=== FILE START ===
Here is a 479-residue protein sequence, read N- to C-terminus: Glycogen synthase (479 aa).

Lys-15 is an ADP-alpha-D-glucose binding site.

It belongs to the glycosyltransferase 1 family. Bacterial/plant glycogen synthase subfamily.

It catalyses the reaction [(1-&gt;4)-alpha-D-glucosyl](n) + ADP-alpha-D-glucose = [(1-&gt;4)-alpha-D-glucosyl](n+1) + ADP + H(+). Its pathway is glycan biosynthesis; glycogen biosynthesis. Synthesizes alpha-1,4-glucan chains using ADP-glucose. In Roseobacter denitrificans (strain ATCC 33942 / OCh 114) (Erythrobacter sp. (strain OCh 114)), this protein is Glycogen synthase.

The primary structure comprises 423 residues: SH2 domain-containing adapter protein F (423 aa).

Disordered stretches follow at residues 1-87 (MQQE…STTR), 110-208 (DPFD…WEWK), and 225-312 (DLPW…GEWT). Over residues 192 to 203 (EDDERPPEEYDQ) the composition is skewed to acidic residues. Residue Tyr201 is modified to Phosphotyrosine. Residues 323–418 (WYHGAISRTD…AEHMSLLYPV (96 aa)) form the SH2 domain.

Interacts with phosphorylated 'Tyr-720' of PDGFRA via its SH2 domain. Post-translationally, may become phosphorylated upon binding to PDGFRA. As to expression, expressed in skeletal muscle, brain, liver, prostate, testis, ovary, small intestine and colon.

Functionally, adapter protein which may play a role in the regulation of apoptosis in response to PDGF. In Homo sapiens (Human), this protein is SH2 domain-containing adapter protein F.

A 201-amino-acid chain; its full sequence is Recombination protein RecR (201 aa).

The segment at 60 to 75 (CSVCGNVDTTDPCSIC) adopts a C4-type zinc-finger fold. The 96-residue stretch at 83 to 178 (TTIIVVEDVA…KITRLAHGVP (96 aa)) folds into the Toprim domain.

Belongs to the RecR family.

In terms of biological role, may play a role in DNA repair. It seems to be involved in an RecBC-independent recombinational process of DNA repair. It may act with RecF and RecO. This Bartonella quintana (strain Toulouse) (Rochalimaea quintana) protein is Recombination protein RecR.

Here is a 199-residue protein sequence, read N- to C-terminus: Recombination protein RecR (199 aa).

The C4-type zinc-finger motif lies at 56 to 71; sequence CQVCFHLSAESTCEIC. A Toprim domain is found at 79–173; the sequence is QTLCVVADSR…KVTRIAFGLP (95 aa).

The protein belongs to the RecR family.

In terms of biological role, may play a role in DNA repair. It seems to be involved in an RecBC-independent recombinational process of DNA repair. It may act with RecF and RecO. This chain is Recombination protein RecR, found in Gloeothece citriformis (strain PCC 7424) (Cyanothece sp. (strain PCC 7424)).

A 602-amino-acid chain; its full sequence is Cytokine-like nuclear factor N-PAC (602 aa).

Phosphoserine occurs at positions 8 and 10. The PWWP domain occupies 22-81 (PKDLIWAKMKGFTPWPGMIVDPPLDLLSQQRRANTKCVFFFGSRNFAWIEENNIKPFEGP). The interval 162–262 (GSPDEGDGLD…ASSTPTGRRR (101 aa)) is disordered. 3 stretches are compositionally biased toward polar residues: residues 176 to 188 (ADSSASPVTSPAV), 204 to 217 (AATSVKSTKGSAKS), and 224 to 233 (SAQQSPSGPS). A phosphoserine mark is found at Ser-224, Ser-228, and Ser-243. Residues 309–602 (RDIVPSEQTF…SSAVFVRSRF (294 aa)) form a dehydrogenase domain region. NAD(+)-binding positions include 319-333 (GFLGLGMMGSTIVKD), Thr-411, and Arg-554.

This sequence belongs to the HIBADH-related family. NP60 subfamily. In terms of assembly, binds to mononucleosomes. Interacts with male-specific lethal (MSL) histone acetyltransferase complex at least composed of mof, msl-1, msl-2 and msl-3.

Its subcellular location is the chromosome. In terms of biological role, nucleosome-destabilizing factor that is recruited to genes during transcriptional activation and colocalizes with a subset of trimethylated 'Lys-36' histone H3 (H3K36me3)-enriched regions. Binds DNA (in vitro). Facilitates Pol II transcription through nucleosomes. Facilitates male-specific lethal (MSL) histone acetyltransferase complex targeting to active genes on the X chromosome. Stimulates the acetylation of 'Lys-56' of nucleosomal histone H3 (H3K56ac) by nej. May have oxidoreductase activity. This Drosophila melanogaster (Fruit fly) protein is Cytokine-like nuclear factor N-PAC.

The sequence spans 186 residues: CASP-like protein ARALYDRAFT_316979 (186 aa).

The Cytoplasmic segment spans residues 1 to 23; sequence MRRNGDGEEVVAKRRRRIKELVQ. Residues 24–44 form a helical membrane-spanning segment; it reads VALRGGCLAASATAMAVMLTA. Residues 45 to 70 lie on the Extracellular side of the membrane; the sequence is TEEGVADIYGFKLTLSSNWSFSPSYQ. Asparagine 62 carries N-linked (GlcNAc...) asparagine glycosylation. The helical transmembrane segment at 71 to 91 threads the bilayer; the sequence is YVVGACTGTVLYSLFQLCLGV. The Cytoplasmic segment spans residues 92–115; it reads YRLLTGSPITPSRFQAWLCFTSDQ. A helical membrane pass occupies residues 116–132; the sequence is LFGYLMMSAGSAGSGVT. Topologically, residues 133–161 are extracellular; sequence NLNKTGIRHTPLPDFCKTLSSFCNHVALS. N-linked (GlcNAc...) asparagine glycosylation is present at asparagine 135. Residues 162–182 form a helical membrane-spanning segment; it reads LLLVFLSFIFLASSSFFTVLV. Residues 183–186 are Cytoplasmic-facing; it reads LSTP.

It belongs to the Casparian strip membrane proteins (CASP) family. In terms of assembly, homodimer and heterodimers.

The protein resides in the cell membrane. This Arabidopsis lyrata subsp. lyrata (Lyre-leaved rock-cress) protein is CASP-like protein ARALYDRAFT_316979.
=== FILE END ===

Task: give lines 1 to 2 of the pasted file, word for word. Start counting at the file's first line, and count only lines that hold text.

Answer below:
Here is a 479-residue protein sequence, read N- to C-terminus: Glycogen synthase (479 aa).

Lys-15 is an ADP-alpha-D-glucose binding site.